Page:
The CDC blamed the disease outbreak on a huge population of unvaccinated individuals who contracted the disease travelling abroad and brought it home to the U.S. where it spread among other unvaccinated members of the population. The CDC also contribute recent mumps and whooping cough cases to the growing number of unvaccinated U.S. citizens.
6. Genetic Testing for Breast & Ovarian Cancers
Genetic testing for breast cancer shot across North American headlines in late 2013 when actress, Angelina Jolie, revealed that she underwent a preventative double mastectomy after genetic testing revealed she had the BRCA1 (breast cancer gene 1) gene. Even though the actress underwent surgery the year previous, her decision to do so dominated health news headlines into fall 2014.
In September 2014, the Canadian Cancer Society saw a spike in women seeking genetic counseling and testing among females with a high risk for developing breast or ovarian cancer due to a genetic link (among first-degree relatives) or a BRCA gene mutation.
7. We Need “Digital Detox”
If you don’t believe you are one of the many folks addicted to social media—I dare you to turn your cell phone off and leave it at home for the entire day! Can’t do it can you? Don’t feel guilty, you’re not alone. In fact, research from psychiatrists at the Los Angeles Department of Children and Family Services, points to personal technology and social media as major health threats.
Research shows that social medias (i.e., Twitter, Instagram, and Facebook) promote self-conscious behavior, body image issues, unrealistic and unhealthy ideals, social and personal relationships, and even poor posture—which is why many health professionals are calling for a self-induced “digital detox” to take a much needed break from technology and the risk of social media dependence.
8. ALS Ice Bucket Challenge
Even though the videos of friends and family dumping ice water over their heads are long gone from your Facebook feed, the Ice Bucket Challenge certainly created plenty of awareness around ALS. If you don’t believe that, ask yourself if you knew what ALS (or Amyotrophic Lateral Sclerosis) was prior to those videos?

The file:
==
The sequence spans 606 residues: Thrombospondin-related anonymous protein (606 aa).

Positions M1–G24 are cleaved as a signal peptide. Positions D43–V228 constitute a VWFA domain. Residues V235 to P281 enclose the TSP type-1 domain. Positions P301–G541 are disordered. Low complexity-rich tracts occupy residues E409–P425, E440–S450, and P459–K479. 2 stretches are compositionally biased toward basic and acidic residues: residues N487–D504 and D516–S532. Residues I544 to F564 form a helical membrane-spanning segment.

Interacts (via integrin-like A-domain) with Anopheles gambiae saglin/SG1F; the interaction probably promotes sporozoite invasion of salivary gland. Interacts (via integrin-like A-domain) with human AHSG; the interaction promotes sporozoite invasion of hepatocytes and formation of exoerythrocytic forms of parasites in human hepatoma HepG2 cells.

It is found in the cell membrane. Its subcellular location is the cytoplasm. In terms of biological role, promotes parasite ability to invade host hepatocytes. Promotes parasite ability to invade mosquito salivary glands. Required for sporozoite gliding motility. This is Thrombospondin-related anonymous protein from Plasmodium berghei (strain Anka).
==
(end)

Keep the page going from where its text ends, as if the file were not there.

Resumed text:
Indeed, most of us certainly know what ALS (also known as Lou Gehrig’s disease) is today. The Ice Bucket Challenge put the fatal and incurable neurodegenerative disease top of mind—not to mention the fact that it raised more than $100 million in donations for ALS non-profit organizations and research.
9. Overuse of Antibiotics & Drug-Resistant Bacteria
If you hightail it to your doctor at the first sign of a sniffle, research from the Centers for Disease Control and Prevention (CDC) this past year regarding the overuse of antibiotics and the troubling consequences should make you think twice.
The CDC revealed that antibiotics are often prescribed when they’re not necessary with dire results. For example, the study revealed that patients who take antibiotics for unnecessarily minor infections can develop drug-resistant bacteria that outlive the drugs.
10. FDA Limit on E-Cigarettes
Not only did U.S. CVS pharmacy chains butt out the sales of cigarettes as of September—the FDA also put an equal burn on electric cigarettes (or e-cigarettes) when they proposed new regulations to ban their sale to minors.
The FDA also ensured the implementation of health warnings on e-cigarette packaging. However, the World Health Organization (WHO) took things one step further and recommended that worldwide regulations be put on e-ciggies to ban indoor e-smoking.